Now that the bush has undergone its transition from its lush, green summer look to the various shades of winter browns, the cats that live out here gain the ultimate advantage. Camouflage!
There was no reason for the leopard to be alarmed but after about 5 minutes of lying down and watching them, he suddenly jumped up and went for them…
We were driving along a particularly straight section of the road when I spotted a very strange looking creature about 50 m ahead slowly meandering down towards us. It took a couple of seconds for my mind to figure out the shape at that distance, but when I did my heart skipped a beat. Not able to control my excitement I hushed to my guests…
This young elephant was only a couple of months old. It was being rather silly and excitedly ran between other members of the herd, then back to mom for some assurance and then back to the others once again.
Today, Giraffes are considered vulnerable on the IUCN Red List (estimated population of +-100 000 individuals) with some subspecies listed as endangered.
After the snack was complete the bird scurried along the ground before it took flight and that was the moment when we could 98% positively identify it!
They are fast, large, agile snakes, highly venomous and very aggressive when threatened. This is not a snake you want to upset! They are the largest venomous snake in Africa and are blamed for numerous deaths. Any guesses what this snake might be?
Their name comes from their unique flight displays they perform. They will perform a fast, shallow dive from a considerable height with a rocking and rolling motion and a distinctive high-pitched vocalisation call.
It seemed no other animal had noticed it yet as the Buffalo carcass was in a very difficult spot in the middle of a muddy waterhole and really difficult to get to, unless you were happy to get wet and muddy.
Congratulations to our winning entries in the Kapama Private Game Reserve Ranger Wildlife Photography competition.
We received over 200 wildlife photos and choosing the winner was a tough decision.
That morning and during the day we had strong gusts of wind blowing. All the tracks would have been blown away or damage.
Just before we started to pack up my tracker – Vusi heard something. He went off to investigate further as to what might have made the noticeable noise. With the biggest smile, I had ever seen on Vusi’s face, excitement bouncing off him Vusi motioned for us to come over. It seemed we were in for a surprise that I never would have expected.
Africa can be a harsh environment for animals. If there is little or limited rains, animals have to find a way to survive.
During these harsh times, animals need to discover ways to access as much water, nutrients and moisture as possible. Being out on a game drive can give you a front row seat to witness just how amazing nature can be!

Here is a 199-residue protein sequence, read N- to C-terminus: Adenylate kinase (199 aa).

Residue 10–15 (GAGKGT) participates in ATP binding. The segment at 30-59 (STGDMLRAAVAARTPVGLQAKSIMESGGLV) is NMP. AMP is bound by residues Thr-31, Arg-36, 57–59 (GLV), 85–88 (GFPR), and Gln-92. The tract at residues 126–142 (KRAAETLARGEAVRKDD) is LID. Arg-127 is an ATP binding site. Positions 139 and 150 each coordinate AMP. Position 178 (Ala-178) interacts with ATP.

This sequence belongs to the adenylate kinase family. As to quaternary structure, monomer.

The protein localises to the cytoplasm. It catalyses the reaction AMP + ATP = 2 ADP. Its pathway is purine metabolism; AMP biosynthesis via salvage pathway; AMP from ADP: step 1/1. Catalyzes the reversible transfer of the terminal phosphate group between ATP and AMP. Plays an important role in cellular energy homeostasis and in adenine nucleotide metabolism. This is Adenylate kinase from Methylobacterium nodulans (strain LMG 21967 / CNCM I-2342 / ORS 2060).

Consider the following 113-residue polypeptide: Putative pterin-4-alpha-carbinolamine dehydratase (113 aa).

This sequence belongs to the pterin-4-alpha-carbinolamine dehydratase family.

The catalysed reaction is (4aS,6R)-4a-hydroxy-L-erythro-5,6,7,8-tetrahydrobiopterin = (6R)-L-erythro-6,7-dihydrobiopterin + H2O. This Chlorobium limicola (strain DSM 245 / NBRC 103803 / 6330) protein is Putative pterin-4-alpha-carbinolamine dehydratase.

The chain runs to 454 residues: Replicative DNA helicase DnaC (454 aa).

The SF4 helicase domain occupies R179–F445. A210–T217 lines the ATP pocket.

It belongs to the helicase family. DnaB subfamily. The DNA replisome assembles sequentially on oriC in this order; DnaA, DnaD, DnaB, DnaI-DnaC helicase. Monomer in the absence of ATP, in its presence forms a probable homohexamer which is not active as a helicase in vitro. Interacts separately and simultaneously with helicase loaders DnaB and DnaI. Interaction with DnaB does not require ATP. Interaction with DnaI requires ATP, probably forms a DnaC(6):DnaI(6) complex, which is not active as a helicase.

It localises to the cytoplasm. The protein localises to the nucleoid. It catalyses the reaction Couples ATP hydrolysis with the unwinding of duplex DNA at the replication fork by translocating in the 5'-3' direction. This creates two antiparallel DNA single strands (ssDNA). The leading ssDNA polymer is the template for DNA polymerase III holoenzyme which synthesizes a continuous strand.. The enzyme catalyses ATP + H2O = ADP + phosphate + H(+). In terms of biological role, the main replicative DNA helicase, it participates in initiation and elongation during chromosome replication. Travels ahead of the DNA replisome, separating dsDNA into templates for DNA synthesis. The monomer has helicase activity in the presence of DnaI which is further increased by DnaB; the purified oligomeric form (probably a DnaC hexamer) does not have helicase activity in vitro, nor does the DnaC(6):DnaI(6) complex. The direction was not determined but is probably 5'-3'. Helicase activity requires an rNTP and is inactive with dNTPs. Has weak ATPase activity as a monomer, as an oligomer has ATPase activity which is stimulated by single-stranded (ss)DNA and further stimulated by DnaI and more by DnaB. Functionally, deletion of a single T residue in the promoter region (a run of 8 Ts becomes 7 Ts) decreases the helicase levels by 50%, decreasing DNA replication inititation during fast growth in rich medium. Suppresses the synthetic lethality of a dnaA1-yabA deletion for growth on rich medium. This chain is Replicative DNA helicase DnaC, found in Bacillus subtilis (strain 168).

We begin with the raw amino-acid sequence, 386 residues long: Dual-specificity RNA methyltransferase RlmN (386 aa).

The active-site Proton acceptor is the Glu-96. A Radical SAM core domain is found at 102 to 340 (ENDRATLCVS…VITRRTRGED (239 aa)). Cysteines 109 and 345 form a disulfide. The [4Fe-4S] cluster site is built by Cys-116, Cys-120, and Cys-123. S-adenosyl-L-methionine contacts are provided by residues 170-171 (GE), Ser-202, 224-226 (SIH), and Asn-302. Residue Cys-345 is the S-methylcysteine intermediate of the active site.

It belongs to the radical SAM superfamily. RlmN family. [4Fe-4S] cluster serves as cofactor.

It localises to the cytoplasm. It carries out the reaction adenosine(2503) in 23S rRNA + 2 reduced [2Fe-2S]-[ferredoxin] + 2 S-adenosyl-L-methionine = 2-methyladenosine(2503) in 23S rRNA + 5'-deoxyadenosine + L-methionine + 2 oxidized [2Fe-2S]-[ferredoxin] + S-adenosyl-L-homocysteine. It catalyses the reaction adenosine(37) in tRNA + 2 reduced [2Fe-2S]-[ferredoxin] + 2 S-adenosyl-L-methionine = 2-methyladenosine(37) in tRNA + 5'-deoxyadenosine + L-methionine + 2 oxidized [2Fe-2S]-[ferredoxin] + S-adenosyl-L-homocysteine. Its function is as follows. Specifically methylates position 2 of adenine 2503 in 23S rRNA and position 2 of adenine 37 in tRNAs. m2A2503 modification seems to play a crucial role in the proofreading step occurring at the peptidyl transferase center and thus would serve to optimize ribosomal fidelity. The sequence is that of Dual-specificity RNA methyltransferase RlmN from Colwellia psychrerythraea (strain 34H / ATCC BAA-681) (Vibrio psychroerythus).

Almost everyone who has and will visit Kapama Private Game Reserve for a Big Five safari has a camera, whether it is an entry level DSLR, a smart phone, a bridge camera or a mirrorless system. Going on safari is an incredible experience and many of us want to document and remember it by taking photos. So, I decided to put together a small piece on the basics of wildlife photography for those of you who are new to the world of photography and want to leave Kapama with great memories.
From all my guest that I take on safari, one of the most asked question I get is:
Would it be possible to see the one eyed lion of Kapama?
There is no doubt that he is the most famous and an absolute icon – Our one-eyed lion. However, it’s extremely difficult to answer this question.
Of all the African animals, it seems the poor spotted hyena has the worst reputation. Various films and a place in the “Ugly 5” have only made this worse. One of the common defamations is that they are scavengers, stealing most of their food from more honourable species like Lions. Some claims have even been made that they dig up graves in search of human corpses. It’s high time someone stood up for these incredibly social and intelligent beings.
We moved into the area we thought the Impalas were making their distinctive alarm, in the hopes of catching a glimpse at what they themselves had caught sight of. They only alarm if they have seen a predator, so to see which direction they are looking will help us know which way to move forward on our drive. We didn’t see the Impala though. I became a bit worried that we had lost this opportunity.
The next noise we heard was a bit closer. It was a small bello from an African Buffalo. This sparked a lot of interest in the Lions as they immediately got up and slowly started approaching the direction of the bellow.